Leaking Evaporator Coils on Central AC

In your home central air conditioning system, the evaporator coil is the element of the system that becomes extremely cold, air is blown over it before it goes through the ductwork and into the rooms of your home, cooling them.

Dirty coils can leak.Dirty coils can leak.
Over time, dirt can build up in the fins of the coil, which resembles a car radiator; as a result, ice can build up, cooling can slow down, and the system will eventually turn itself off. When this happens, the ice melts, and if the drain tube is also clogged, you will get unwanted leakage of water.

Turn off the air conditioning system and locate the evaporator coil. This is generally located inside your furnace or air handling unit, and should have a labeled maintenance hatch.

Using a hair dryer, heat the coil to melt any ice build-up.

Examine the coil and its fins for dirt or debris. If dirt or other clogging material is found, clean with a mild cleaning agent and a soft bristled brush to remove contaminants from it. Air must be allowed to flow through this coil freely.

Look directly under the evaporator coil and locate the drain pan. Evaporator coils naturally condensate and will drip water much like how a cold glass of water develops moisture on its surfaces. Pour some commercial drain cleaner into the drain pan and ensure it drains properly from the other end of the tube. These tubes are generally routed into a floor drain of the basement of the house. Over time, debris may build up in the tube and will block the drainage of water that drips off the evaporator coil.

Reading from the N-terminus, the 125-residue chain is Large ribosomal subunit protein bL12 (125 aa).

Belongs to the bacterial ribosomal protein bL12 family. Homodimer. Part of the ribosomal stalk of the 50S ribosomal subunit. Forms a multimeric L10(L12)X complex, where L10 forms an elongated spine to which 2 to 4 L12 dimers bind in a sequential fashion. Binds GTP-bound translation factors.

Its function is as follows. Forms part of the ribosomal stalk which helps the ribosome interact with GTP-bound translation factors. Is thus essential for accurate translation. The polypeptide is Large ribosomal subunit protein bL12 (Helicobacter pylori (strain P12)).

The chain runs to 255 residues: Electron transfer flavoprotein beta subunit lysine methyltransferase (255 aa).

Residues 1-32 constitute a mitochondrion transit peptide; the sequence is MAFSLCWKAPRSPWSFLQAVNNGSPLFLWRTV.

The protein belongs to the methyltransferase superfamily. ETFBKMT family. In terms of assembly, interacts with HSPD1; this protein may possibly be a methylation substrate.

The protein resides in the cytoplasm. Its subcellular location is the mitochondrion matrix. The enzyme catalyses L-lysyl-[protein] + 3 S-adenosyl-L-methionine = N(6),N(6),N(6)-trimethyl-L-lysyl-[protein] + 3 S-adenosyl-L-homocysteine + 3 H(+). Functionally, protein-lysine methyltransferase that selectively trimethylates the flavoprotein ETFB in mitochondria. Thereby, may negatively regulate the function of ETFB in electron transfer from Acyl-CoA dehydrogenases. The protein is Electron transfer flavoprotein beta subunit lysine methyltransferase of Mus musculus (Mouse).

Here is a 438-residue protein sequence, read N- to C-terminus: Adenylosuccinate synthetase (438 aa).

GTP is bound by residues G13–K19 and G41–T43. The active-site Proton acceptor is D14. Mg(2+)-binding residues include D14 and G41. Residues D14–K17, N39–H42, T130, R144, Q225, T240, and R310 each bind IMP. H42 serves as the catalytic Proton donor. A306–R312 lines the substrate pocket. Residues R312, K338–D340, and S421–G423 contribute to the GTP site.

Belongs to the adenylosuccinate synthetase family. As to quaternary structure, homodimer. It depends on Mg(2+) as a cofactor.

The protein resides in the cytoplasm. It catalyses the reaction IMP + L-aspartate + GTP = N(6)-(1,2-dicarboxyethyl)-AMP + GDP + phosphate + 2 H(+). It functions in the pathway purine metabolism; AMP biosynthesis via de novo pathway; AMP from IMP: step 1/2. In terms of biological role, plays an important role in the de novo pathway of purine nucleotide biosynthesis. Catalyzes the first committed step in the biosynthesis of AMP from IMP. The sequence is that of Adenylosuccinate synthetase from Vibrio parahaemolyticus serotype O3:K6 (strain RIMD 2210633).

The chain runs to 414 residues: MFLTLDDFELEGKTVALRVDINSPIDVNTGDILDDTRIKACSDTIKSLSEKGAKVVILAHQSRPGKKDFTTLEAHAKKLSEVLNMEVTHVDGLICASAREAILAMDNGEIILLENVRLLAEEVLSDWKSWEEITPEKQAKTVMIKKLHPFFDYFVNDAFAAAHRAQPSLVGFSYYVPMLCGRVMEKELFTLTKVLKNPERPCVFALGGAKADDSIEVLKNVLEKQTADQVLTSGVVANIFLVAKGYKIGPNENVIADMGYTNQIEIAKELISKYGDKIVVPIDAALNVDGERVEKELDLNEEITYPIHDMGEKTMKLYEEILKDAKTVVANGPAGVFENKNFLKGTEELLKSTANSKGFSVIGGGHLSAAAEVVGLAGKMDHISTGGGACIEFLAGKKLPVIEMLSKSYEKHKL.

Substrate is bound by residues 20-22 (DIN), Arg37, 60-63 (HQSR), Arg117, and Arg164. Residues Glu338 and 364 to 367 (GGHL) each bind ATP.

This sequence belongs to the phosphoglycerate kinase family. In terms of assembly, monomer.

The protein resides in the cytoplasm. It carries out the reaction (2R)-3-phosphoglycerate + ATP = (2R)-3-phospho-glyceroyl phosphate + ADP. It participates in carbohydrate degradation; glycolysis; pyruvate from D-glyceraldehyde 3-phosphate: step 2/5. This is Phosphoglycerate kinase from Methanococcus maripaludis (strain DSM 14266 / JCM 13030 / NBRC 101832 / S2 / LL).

Replace the tube if the drain cleaner does not clear it. Remove the tube and take it to your local hardware store to get a replacement. Re-route the new tube in the same fashion as the one you removed. You may also want to check and replace, if necessary, the air conditioner filter, which is meant to keep such debris from building up in the coil.

Things You Will Need

  • Hair dryer
  • Drain cleaner
  • Cleaning products
  • Soft brush

Warning

  • Always turn of the electricity to your AC system before opening any maintenance covers.

About the Author

Brandy Alexander began writing professionally in 1993. She has years of experience as a professional of the English language employed with the "Cape Times" and "The Mercury." Alexander holds a master's degree in English literature from Stellenbosch University in South Africa.